President Obama is calling the possible use of chemical weapons in Syria a "big event of grave concern."
But the president went on to say he would seek international support before taking any large-scale action.
"If the U.S. goes in and attacks another country without a U.N. mandate and without clear evidence that can be presented, then there are questions in terms of whether international law supports it [and] do we have the coalition to make it work," Obama said in an interview with CNN. "Those are considerations that we have to take into account."
He said the United States is still looking for conclusive evidence that Syria did use chemical weapons this week.
A U.N. team is in Syria to investigate earlier allegations of chemical weapons use. The United States has asked Syria to let them investigate Wednesday's attack, but said "We don't expect cooperation, given their past history."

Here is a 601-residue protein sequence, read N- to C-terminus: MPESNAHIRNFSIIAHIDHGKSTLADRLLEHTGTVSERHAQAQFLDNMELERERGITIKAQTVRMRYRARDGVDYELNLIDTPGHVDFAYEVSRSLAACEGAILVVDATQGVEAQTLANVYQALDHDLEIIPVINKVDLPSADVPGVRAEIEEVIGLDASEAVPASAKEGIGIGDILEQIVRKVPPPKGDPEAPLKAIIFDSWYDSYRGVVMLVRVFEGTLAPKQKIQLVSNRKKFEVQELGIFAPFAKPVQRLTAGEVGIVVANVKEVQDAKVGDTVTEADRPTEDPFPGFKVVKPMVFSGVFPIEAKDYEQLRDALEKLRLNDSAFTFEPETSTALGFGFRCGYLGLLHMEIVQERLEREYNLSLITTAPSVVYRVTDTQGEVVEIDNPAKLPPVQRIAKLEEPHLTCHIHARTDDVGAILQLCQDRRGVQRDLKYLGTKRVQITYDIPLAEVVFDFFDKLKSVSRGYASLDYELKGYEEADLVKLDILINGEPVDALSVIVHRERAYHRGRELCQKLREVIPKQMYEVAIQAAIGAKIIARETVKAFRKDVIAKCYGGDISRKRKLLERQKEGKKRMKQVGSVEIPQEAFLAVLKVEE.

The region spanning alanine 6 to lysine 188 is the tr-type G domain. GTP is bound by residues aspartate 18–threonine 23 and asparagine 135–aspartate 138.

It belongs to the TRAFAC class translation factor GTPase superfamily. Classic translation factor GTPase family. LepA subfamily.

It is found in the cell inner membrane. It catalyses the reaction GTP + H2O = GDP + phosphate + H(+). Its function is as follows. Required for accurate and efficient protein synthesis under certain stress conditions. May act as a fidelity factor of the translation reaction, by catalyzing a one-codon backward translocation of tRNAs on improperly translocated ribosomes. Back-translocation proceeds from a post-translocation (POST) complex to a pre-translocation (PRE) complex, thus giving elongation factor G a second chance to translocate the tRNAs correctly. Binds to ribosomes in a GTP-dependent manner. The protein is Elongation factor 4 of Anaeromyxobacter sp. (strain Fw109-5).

The president has come under fierce criticism for his lack of action in Syria.
Some critics, like Arizona Sen. John McCain, say America's credibility has been damaged because Obama hasn't taken more forceful action to stop the violence. The death toll in the two-year civil has topped 100,000.
But the president said the United Statse should not get involved everywhere immediately.
More than half of the nearly 2 million refugees from the Syrian civil war are children, most less than 11 years old.
The United Nations reports the number of registered child refugees topped the 1 million mark this week, with some 740,000 under the age of 11.
About 7,000 children have died in the fighting between Syrian rebels and the government.